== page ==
o Paddy Clarke Ha, Ha, Ha and The Van by Roddy Doyle for such a smooth, yet not very ornate, language which he uses to describe life in small town Ireland.

o Any of the 43 (yes, f-o-r-t-y t-h-r-e-e) western novels by Louis l'Amour which I read when I was an adolescent. I loved how he combined common sense and poor man's philosophy with an exciting description of tough, yet glamourized, cowboy life. Cowboys talked tough, and I liked that. My parents did the same, and I hated that.

o All of Peanuts and Calvin and Hobbes digests that I have. I do have to take a stand and proclaim that I prefer the simplicity of Peanuts to Calvin and Hobbes humour, even if you drop a brick or unleash a gully-cat on me.

o One by Richard Bach. In hindsight, it is probably just high flying philosophy, but I love it. I loved that book five years back, and I love it now. Something about believeing in yourself, ladies and gentlemen, which gives me goosebumps.

o To kill a mockingbird because of the simple description of life from a child's viewpoint. The god of small things for the same reason.

o Old man and the sea because of the matter of fact way it is.

o The hindi translation of a Maksim Gorky book called mera bachpan which used to fascinate me when I was a kid. It was my first peek into a foreign culture and left me spellbound.

o The story of a real man, another translation of a book by Boris Polevoi about Alexei Maersyev, a Russian WW-I pilot whose plane crashed behind enemy lines. He had to drag himself through snow for eighteen days before he got home, and he lost both legs to gangrene. He got prosthetic legs and flew again, after much struggle. He was my first hero, and much of what I am is influenced by the uncountable times I browsed through that book. I mean, the fact that I drag things around is probably because of that book.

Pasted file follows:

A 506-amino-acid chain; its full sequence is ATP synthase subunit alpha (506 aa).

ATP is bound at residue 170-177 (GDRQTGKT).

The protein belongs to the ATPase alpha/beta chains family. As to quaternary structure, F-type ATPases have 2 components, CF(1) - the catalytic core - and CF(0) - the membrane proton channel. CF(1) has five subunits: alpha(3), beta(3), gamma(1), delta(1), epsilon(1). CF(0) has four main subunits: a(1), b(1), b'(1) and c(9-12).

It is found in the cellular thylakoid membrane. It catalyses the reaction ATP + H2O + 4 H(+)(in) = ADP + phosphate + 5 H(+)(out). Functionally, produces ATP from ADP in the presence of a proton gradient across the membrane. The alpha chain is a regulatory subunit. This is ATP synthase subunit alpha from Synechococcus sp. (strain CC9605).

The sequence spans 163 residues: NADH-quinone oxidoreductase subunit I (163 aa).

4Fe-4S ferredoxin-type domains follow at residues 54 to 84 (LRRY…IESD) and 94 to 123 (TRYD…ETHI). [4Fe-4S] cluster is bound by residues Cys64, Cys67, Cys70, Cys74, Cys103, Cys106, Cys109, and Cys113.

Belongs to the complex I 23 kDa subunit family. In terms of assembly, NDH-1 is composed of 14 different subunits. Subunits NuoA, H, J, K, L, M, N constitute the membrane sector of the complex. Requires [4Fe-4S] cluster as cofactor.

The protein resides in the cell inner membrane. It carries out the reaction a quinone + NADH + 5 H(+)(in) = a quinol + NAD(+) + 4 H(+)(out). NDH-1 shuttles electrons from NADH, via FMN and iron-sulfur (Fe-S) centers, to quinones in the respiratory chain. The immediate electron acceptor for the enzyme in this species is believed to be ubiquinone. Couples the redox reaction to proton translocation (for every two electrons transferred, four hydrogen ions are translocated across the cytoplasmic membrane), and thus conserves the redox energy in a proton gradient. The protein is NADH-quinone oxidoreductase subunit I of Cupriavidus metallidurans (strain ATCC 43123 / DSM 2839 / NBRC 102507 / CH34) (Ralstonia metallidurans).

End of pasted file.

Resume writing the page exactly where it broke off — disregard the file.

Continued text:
Well, this is all I can remember right now, but seems like was able to name five books. I deserve a pat on my back and a beer. At this time of the night, I don't think I can expect either. Bye.

17 Comments:

At 9:09 PM, Blogger Dilip D'Souza said...

Yo Anurag, Daphne du M: what a writer! Have you tried "House on the Strand"?

 
At 9:38 PM, Blogger Senthil said...

* Sestertius -> Sestertii
ergo,
Narcissus -> Narcissi.

* About that frenchman and a pint, there is this old joke where a few students of philosophy go to a bar and see Descartes sitting there by himself. They ask him, "Hey there, Descartes, would you like a pint?"

To which the man coldly replies, "I think not."

And promptly disappears in a puff of logic.

Now please laugh.

 
At 9:39 PM, Anonymous Charu said...

er, Anurag, would a narcissist want to remain anonymous?

 
At 11:35 PM, Anonymous Anand said...